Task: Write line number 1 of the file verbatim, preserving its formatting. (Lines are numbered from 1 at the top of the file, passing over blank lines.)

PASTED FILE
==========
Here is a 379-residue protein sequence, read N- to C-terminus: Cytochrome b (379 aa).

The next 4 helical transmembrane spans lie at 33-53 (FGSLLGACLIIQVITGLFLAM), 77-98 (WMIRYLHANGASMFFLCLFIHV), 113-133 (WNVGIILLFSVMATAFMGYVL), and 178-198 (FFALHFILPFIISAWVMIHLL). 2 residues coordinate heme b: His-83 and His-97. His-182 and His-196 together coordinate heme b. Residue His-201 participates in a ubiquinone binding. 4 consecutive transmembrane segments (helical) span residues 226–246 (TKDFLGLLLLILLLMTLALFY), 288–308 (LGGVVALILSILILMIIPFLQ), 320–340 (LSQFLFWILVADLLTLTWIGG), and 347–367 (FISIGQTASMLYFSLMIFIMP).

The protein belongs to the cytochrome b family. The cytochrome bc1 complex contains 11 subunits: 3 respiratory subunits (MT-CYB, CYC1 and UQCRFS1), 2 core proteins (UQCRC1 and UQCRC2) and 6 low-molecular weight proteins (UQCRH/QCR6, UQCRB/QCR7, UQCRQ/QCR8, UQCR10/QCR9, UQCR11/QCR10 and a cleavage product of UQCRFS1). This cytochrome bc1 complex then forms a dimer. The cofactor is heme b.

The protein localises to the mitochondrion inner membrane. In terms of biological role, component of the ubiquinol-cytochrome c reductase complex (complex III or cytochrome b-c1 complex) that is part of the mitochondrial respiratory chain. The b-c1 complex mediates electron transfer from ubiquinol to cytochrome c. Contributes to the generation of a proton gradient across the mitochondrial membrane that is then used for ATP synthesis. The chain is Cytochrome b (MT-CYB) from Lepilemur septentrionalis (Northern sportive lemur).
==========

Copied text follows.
Here is a 379-residue protein sequence, read N- to C-terminus: Cytochrome b (379 aa).